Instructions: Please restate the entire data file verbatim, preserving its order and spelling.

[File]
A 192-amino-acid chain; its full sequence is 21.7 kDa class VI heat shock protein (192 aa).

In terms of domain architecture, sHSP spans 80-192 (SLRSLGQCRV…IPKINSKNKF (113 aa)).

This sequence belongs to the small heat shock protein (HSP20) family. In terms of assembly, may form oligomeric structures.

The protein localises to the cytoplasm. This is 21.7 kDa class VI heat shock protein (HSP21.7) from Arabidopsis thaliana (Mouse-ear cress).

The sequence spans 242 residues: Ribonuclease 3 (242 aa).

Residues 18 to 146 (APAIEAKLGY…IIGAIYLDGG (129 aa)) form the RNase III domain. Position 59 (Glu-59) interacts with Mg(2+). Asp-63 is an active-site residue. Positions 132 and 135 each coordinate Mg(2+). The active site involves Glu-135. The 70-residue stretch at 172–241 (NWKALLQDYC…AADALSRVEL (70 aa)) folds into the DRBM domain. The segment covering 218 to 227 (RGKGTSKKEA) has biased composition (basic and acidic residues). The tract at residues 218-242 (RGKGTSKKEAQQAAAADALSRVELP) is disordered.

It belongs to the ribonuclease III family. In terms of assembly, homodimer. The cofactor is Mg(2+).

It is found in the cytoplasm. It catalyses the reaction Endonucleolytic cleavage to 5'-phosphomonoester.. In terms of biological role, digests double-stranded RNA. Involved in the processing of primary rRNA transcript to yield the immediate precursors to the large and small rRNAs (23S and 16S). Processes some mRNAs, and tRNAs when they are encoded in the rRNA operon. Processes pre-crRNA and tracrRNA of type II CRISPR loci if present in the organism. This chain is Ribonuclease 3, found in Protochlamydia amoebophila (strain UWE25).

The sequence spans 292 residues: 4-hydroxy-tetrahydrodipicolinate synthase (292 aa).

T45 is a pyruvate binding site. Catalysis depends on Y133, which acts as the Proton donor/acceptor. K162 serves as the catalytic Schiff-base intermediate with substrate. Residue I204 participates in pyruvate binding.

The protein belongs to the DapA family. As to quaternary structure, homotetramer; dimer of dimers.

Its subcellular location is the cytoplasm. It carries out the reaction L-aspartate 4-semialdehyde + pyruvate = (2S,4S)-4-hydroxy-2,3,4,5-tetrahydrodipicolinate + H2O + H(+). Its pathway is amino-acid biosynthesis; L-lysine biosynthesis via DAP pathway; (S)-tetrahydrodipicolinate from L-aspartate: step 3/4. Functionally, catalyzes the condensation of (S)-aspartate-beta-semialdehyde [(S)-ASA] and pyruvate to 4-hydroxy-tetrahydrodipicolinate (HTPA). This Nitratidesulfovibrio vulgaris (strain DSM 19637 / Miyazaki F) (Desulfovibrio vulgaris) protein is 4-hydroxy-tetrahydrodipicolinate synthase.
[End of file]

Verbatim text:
A 192-amino-acid chain; its full sequence is 21.7 kDa class VI heat shock protein (192 aa).

In terms of domain architecture, sHSP spans 80-192 (SLRSLGQCRV…IPKINSKNKF (113 aa)).

This sequence belongs to the small heat shock protein (HSP20) family. In terms of assembly, may form oligomeric structures.

The protein localises to the cytoplasm. This is 21.7 kDa class VI heat shock protein (HSP21.7) from Arabidopsis thaliana (Mouse-ear cress).

The sequence spans 242 residues: Ribonuclease 3 (242 aa).

Residues 18 to 146 (APAIEAKLGY…IIGAIYLDGG (129 aa)) form the RNase III domain. Position 59 (Glu-59) interacts with Mg(2+). Asp-63 is an active-site residue. Positions 132 and 135 each coordinate Mg(2+). The active site involves Glu-135. The 70-residue stretch at 172–241 (NWKALLQDYC…AADALSRVEL (70 aa)) folds into the DRBM domain. The segment covering 218 to 227 (RGKGTSKKEA) has biased composition (basic and acidic residues). The tract at residues 218-242 (RGKGTSKKEAQQAAAADALSRVELP) is disordered.

It belongs to the ribonuclease III family. In terms of assembly, homodimer. The cofactor is Mg(2+).

It is found in the cytoplasm. It catalyses the reaction Endonucleolytic cleavage to 5'-phosphomonoester.. In terms of biological role, digests double-stranded RNA. Involved in the processing of primary rRNA transcript to yield the immediate precursors to the large and small rRNAs (23S and 16S). Processes some mRNAs, and tRNAs when they are encoded in the rRNA operon. Processes pre-crRNA and tracrRNA of type II CRISPR loci if present in the organism. This chain is Ribonuclease 3, found in Protochlamydia amoebophila (strain UWE25).

The sequence spans 292 residues: 4-hydroxy-tetrahydrodipicolinate synthase (292 aa).

T45 is a pyruvate binding site. Catalysis depends on Y133, which acts as the Proton donor/acceptor. K162 serves as the catalytic Schiff-base intermediate with substrate. Residue I204 participates in pyruvate binding.

The protein belongs to the DapA family. As to quaternary structure, homotetramer; dimer of dimers.

Its subcellular location is the cytoplasm. It carries out the reaction L-aspartate 4-semialdehyde + pyruvate = (2S,4S)-4-hydroxy-2,3,4,5-tetrahydrodipicolinate + H2O + H(+). Its pathway is amino-acid biosynthesis; L-lysine biosynthesis via DAP pathway; (S)-tetrahydrodipicolinate from L-aspartate: step 3/4. Functionally, catalyzes the condensation of (S)-aspartate-beta-semialdehyde [(S)-ASA] and pyruvate to 4-hydroxy-tetrahydrodipicolinate (HTPA). This Nitratidesulfovibrio vulgaris (strain DSM 19637 / Miyazaki F) (Desulfovibrio vulgaris) protein is 4-hydroxy-tetrahydrodipicolinate synthase.